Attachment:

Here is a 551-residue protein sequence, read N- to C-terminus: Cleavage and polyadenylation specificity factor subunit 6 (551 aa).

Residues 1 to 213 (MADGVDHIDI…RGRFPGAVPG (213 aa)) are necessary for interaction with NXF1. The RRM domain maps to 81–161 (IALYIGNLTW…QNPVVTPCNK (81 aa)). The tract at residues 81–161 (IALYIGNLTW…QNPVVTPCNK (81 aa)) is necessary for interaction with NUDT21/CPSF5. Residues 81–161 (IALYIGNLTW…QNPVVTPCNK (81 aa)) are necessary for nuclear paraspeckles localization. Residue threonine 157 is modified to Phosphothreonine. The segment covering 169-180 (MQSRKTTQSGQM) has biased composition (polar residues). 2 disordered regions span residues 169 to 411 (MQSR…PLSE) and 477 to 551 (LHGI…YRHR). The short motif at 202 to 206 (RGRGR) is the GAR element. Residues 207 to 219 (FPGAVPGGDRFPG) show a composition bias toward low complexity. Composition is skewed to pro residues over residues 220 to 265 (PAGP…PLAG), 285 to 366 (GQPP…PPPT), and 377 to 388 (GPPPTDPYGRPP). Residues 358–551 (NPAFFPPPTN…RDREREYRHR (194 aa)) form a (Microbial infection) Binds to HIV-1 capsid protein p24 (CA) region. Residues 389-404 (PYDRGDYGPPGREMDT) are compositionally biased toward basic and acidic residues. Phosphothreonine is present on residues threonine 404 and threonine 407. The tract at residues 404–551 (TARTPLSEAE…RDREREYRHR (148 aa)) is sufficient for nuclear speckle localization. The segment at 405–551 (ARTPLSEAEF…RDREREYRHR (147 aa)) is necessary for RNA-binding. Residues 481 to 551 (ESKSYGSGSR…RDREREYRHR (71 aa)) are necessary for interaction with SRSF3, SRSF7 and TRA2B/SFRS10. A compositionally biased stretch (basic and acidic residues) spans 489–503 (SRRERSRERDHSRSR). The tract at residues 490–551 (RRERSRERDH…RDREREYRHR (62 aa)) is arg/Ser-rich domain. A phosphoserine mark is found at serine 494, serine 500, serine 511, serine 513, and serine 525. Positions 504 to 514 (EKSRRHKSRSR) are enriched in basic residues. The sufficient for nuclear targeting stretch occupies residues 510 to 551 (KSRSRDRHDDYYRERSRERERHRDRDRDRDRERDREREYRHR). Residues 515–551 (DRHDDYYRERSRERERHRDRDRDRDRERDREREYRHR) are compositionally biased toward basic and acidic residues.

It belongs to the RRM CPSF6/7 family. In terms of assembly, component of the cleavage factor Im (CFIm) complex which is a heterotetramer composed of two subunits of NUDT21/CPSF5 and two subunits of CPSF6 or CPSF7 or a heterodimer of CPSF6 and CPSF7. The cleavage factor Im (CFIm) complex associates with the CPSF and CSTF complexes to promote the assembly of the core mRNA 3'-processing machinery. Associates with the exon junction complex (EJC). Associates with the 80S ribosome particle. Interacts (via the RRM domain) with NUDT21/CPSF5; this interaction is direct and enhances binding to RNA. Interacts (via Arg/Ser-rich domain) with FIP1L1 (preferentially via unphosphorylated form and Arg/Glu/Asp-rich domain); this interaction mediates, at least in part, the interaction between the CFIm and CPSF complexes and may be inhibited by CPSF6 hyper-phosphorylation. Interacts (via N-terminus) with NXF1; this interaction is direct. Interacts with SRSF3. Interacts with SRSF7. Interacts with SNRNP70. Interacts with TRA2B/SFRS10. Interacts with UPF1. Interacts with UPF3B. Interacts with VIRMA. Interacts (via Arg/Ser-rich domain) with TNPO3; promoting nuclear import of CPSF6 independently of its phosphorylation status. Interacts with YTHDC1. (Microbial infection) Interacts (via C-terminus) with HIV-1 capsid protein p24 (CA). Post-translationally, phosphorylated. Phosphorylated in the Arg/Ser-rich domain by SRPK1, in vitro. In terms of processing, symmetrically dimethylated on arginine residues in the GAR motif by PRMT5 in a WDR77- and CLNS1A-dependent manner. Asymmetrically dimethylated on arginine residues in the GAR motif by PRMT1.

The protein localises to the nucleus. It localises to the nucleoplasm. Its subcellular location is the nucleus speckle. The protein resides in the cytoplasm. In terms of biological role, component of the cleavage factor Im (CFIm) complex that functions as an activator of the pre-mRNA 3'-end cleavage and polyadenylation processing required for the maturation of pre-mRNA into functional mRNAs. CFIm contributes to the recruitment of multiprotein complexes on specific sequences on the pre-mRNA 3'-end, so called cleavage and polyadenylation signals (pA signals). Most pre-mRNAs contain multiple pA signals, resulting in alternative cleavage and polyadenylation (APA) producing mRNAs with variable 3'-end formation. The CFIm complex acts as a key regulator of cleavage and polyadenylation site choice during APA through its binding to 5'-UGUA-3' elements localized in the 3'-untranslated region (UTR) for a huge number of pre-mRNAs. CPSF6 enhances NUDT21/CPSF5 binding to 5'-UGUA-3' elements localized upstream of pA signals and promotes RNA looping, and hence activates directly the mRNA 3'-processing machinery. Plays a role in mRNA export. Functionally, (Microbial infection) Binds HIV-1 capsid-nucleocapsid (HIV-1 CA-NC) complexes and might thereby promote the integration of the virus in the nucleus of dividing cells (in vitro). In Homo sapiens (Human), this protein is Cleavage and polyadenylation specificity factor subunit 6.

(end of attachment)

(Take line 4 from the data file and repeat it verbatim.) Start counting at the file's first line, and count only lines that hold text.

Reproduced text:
The protein localises to the nucleus. It localises to the nucleoplasm. Its subcellular location is the nucleus speckle. The protein resides in the cytoplasm. In terms of biological role, component of the cleavage factor Im (CFIm) complex that functions as an activator of the pre-mRNA 3'-end cleavage and polyadenylation processing required for the maturation of pre-mRNA into functional mRNAs. CFIm contributes to the recruitment of multiprotein complexes on specific sequences on the pre-mRNA 3'-end, so called cleavage and polyadenylation signals (pA signals). Most pre-mRNAs contain multiple pA signals, resulting in alternative cleavage and polyadenylation (APA) producing mRNAs with variable 3'-end formation. The CFIm complex acts as a key regulator of cleavage and polyadenylation site choice during APA through its binding to 5'-UGUA-3' elements localized in the 3'-untranslated region (UTR) for a huge number of pre-mRNAs. CPSF6 enhances NUDT21/CPSF5 binding to 5'-UGUA-3' elements localized upstream of pA signals and promotes RNA looping, and hence activates directly the mRNA 3'-processing machinery. Plays a role in mRNA export. Functionally, (Microbial infection) Binds HIV-1 capsid-nucleocapsid (HIV-1 CA-NC) complexes and might thereby promote the integration of the virus in the nucleus of dividing cells (in vitro). In Homo sapiens (Human), this protein is Cleavage and polyadenylation specificity factor subunit 6.